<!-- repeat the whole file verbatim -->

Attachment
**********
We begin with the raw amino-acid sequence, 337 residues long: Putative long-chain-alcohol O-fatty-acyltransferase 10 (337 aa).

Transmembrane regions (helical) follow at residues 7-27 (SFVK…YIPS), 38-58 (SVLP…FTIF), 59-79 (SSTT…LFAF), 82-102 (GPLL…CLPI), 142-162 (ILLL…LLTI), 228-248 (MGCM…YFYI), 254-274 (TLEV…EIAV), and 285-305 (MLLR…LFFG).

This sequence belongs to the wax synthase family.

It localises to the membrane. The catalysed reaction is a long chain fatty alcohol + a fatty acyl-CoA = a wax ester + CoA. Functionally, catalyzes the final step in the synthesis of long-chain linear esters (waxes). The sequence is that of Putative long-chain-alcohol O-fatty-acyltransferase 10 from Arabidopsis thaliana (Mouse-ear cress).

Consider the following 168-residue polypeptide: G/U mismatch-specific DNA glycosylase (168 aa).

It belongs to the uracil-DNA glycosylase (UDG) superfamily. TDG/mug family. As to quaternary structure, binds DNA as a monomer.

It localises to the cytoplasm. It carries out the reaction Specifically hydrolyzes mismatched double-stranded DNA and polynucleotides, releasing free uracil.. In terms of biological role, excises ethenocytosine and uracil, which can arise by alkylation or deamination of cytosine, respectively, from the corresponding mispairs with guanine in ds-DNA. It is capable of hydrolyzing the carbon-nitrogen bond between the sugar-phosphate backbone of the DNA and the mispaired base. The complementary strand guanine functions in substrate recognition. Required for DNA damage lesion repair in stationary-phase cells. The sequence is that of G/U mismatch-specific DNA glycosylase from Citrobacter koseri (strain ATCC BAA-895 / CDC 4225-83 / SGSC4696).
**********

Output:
We begin with the raw amino-acid sequence, 337 residues long: Putative long-chain-alcohol O-fatty-acyltransferase 10 (337 aa).

Transmembrane regions (helical) follow at residues 7-27 (SFVK…YIPS), 38-58 (SVLP…FTIF), 59-79 (SSTT…LFAF), 82-102 (GPLL…CLPI), 142-162 (ILLL…LLTI), 228-248 (MGCM…YFYI), 254-274 (TLEV…EIAV), and 285-305 (MLLR…LFFG).

This sequence belongs to the wax synthase family.

It localises to the membrane. The catalysed reaction is a long chain fatty alcohol + a fatty acyl-CoA = a wax ester + CoA. Functionally, catalyzes the final step in the synthesis of long-chain linear esters (waxes). The sequence is that of Putative long-chain-alcohol O-fatty-acyltransferase 10 from Arabidopsis thaliana (Mouse-ear cress).

Consider the following 168-residue polypeptide: G/U mismatch-specific DNA glycosylase (168 aa).

It belongs to the uracil-DNA glycosylase (UDG) superfamily. TDG/mug family. As to quaternary structure, binds DNA as a monomer.

It localises to the cytoplasm. It carries out the reaction Specifically hydrolyzes mismatched double-stranded DNA and polynucleotides, releasing free uracil.. In terms of biological role, excises ethenocytosine and uracil, which can arise by alkylation or deamination of cytosine, respectively, from the corresponding mispairs with guanine in ds-DNA. It is capable of hydrolyzing the carbon-nitrogen bond between the sugar-phosphate backbone of the DNA and the mispaired base. The complementary strand guanine functions in substrate recognition. Required for DNA damage lesion repair in stationary-phase cells. The sequence is that of G/U mismatch-specific DNA glycosylase from Citrobacter koseri (strain ATCC BAA-895 / CDC 4225-83 / SGSC4696).